1 year ago
1 year ago Link To Comment
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All Comments   (6)
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Giving education over to a centralized federal government power grab was the single worst event for children in public education history.
1 year ago
1 year ago Link To Comment
You know the one speaker who talked about the evils of social media and how kids always have ear buds on? Those kids are probably blocking out all the communist nonsense these "teachers" are spouting every day.
1 year ago
1 year ago Link To Comment
I'm hearing that they want to link Common Core testing to US college admissions making impossible for children to get into college here without having a record of Common Core testing. If that's so, this is getting very scary. It's a true dagger to the heart of the home schooling and private schooling movements and industries, and it needs to stop. The only consolation I have is that by the time my son gets to that level, the education bubble will have burst and university education from the US won't be worth anything, so we'll be having to send him abroad somewhere to get an education at that level or universities will once again be centered on educating if they still exist here.
1 year ago
1 year ago Link To Comment
The unfortunate truth is that, with the exception of Hillsdale College and Grove City College, all schools are tied to the federal government through the federal financial aid system (Pell grants, federally subsidized student loans). Because of that, the government can pretty much could call the shots on admissions if they wanted to--even for private schools. They could decide to withhold funding from schools that don't comply with Common Core requirements if they wanted to.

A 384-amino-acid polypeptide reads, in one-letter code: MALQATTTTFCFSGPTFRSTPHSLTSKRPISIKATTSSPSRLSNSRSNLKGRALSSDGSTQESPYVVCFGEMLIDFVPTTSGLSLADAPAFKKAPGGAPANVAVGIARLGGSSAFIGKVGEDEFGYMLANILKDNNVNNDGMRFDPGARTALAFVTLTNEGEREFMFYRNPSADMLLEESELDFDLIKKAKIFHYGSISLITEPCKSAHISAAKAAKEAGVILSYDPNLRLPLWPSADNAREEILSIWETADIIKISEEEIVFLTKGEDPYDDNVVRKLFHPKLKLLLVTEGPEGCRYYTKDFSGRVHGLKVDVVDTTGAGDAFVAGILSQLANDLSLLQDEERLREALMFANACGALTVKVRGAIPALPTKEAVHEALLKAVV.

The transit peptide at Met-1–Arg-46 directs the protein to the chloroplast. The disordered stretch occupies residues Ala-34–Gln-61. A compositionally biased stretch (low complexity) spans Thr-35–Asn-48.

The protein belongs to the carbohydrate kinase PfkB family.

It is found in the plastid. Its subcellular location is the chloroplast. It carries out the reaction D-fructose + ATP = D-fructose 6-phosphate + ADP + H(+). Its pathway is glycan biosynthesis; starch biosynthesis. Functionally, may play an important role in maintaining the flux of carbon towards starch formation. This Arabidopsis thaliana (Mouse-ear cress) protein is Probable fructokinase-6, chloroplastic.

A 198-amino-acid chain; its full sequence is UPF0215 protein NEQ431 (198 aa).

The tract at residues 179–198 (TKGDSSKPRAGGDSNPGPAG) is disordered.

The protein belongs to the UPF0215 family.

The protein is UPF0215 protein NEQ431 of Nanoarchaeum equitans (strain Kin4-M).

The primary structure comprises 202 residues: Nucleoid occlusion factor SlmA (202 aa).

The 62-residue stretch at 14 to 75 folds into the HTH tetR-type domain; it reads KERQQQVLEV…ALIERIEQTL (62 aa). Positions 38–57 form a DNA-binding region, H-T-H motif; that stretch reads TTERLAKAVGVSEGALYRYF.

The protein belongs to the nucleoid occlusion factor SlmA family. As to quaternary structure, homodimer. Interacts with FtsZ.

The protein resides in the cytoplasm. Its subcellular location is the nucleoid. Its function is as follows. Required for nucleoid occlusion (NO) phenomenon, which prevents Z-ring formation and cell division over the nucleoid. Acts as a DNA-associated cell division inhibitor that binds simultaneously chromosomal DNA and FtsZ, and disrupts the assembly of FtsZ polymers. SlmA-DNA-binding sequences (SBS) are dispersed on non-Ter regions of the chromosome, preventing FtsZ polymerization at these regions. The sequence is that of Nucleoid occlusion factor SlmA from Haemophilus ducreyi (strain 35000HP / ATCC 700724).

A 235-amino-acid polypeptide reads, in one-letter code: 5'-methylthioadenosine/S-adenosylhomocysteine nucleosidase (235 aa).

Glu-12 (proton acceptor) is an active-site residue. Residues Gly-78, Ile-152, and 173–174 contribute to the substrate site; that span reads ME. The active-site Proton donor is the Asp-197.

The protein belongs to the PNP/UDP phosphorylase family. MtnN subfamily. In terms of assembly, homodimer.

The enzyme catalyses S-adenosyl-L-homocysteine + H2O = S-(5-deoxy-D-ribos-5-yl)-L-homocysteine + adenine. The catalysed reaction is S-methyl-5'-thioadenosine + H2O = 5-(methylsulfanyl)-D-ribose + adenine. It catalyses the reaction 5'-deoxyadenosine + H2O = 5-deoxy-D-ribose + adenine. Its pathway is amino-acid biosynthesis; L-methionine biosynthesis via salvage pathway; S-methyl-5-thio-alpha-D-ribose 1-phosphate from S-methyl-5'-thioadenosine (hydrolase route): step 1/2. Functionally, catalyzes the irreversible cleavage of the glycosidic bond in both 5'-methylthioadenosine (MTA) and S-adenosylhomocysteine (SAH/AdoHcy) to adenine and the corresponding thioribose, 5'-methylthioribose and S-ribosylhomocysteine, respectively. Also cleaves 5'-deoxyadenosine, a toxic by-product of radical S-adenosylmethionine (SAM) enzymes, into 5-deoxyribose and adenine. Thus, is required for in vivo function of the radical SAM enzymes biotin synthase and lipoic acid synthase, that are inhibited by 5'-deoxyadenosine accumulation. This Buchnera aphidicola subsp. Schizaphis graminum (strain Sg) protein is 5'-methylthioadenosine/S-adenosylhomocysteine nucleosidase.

Will they do that? Hard to say. Colleges and universities are a powerful lobby. I'm not sure they'd stand for the federal government keeping out some of their best and brightest students (this would also keep out foreign students, right?). Homeschoolers also have a powerful lobby and would not go quietly into the night. But a lot of this is being done behind closed doors, so it's hard to say.

On a side note, a few years ago Hillsdale decided to get out of the teacher accreditation business when MI decided not to accredit teachers anymore and instead, joined the federal system. Hillsdale decided it would be too intrusive into their curriculum (and would dumb it down with all the silly required courses) to have to jump through all the federal hoops). Education majors who graduate from Hillsdale can either jump through the federal hoops at another MI school for accreditation (after graduation) or choose to teach at a private or charter school. (Hundreds of charter schools come to Hillsdale every spring to recruit teachers.) It just shows another way the feds are getting their hooks into our lives and a small way one school is taking a forward-looking stand against it.
1 year ago
1 year ago Link To Comment
Okay - couple observations: Professor Henry Louis Taylor takes a lot upon himself - does he not? And to this Tom Poetter... teaching is indeed about teaching. Leave "creating meaning" and "connecting with children, building relationships, passing on the intellectual, emotional, and practical dimension" to parents, families and churches of parents' choosing. We need you to teach - not influence. And the second quote from Poetter's speech... Marx couldn't have said it better! If these people represent a true cross section of the public school system - GET YOUR CHILDREN OUT - NOW!
1 year ago
1 year ago Link To Comment
Government schools are only PC propaganda pushers.
1 year ago
1 year ago Link To Comment